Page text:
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OAuth2 and OpenID Connect in Haskell
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Broch
broch-server
etc
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.hlint.yaml
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README.md
Setup.hs
broch.cabal
broch.nix
pgdb.sql
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stack.yaml
user.sql

README.md

Broch

A Haskell implementation of OpenID Connect.

Build Status

Building

The easiest option is to use stack, particularly if you are new to Haskell. Follow the instructions to download and install stack (just adding the stack binary to your path), then

$ git clone https://github.com/tekul/broch
$ cd broch

If you don't already have a compatible ghc version installed, you can get stack to install one by running

$ stack setup

To build the project run

$ stack build

Running with SQLite

If all goes well you can then run the command-line server, and start it with a sqlite database

$ stack exec broch -- --help
$ stack exec broch -- --back-end=SQLITE --issuer=http://localhost:3000

The SQLite database creates a broch.db3 file for the database. It automatically creates the schema and adds a test user (username: "cat", password: "cat") and a client called "app". You should then be able to paste the following authorization request into your browser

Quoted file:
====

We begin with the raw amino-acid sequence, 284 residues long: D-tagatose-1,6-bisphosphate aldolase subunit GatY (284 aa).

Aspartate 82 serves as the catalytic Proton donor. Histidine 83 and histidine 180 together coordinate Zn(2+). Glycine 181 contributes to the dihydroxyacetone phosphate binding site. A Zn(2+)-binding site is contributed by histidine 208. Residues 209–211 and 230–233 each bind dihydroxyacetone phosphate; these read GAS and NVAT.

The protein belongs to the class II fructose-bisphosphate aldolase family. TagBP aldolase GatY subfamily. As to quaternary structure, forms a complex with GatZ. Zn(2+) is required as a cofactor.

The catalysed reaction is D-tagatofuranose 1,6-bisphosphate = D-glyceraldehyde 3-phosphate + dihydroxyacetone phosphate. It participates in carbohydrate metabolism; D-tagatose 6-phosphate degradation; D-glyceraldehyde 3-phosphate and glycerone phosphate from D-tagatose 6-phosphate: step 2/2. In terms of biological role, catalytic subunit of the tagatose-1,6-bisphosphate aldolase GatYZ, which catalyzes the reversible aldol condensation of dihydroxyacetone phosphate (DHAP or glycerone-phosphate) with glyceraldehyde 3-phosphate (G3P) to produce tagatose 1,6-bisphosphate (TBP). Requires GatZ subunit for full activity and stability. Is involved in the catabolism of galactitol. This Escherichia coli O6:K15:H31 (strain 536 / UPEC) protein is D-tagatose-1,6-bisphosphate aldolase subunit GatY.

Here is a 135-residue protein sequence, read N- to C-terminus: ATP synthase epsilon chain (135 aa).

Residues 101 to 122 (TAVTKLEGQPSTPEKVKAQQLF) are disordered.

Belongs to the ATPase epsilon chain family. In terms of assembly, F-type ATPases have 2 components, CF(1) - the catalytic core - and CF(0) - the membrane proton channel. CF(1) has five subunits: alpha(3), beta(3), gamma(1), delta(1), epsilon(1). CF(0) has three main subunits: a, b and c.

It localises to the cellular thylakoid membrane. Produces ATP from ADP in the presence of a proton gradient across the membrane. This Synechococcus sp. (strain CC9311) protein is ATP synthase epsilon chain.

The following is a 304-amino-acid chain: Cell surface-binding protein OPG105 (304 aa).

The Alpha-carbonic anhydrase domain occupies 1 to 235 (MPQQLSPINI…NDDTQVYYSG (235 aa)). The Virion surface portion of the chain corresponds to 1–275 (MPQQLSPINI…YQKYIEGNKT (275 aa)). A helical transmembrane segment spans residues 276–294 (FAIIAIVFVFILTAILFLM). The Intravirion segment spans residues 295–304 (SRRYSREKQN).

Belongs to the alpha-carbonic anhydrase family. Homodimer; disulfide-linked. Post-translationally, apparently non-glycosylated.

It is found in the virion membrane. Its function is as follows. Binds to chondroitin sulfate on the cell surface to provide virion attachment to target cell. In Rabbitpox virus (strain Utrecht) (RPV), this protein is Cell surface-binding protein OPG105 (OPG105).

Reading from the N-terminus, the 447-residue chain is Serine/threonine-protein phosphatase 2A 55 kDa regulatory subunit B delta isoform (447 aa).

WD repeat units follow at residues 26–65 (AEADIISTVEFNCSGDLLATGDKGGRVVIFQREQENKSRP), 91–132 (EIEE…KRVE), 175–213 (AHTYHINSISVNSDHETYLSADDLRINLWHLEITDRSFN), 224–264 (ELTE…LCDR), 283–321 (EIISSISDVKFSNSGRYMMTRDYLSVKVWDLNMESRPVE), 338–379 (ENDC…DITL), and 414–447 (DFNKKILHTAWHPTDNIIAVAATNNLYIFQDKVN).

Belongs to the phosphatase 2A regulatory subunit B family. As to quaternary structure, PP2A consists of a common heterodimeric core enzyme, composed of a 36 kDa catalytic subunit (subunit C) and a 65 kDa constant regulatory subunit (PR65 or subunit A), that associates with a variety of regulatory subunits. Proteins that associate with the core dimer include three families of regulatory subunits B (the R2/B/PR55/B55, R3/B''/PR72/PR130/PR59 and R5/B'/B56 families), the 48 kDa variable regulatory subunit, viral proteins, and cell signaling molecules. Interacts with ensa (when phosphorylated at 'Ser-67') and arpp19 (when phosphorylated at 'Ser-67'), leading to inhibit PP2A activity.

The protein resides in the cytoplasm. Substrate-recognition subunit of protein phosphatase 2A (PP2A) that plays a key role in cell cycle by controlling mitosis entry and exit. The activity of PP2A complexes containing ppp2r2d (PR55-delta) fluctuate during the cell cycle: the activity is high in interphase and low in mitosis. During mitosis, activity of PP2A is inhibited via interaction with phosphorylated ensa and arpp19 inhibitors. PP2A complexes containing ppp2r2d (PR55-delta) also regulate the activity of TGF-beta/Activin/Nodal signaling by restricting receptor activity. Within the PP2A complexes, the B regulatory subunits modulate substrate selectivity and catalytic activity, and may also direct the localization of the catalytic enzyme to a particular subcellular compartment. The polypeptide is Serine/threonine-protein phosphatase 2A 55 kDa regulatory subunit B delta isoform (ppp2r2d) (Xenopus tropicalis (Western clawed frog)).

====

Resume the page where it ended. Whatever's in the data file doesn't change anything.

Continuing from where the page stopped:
http://localhost:3000/oauth/authorize?client_id=app&state=somerandomstate&response_type=code&redirect_uri=http%3A%2F%2Flocalhost:8080/app

After logging in, you will be redirected to the client app URL with a code parameter. This will give a 404, since the client isn't actually running, but you can use a utility like curl to mimic the client's interaction with the token endpoint and exchange the code for an access token.

PostgresSQL Backend

By default, broch uses a PostgresSQL database for storage. Version 9.5 or greater is required. There are two initialization scripts, pgdb.sql and user.sql which create the required schema. For a real deployment, you would run postgres as a system service running in the background, but you can also run it manually.

First create a directory to store the data and initialize it, then start the database

$ initdb brochdb
$ pg_ctl -D ./brochdb start

Then we run the psql client, create a new database and run the initialization scripts

$ psql -u postgres

postgres=# create database broch;
postgres=# \connect broch
broch=# \i pgdb.sql
broch=# \i user.sql
broch=# \q

You should then have a database the server can run against, as well as the same test user and client application as for SQLite. The default connection string is dbname=broch so it should work with the database we just created.

$ stack exec broch -- --issuer=http://localhost:3000
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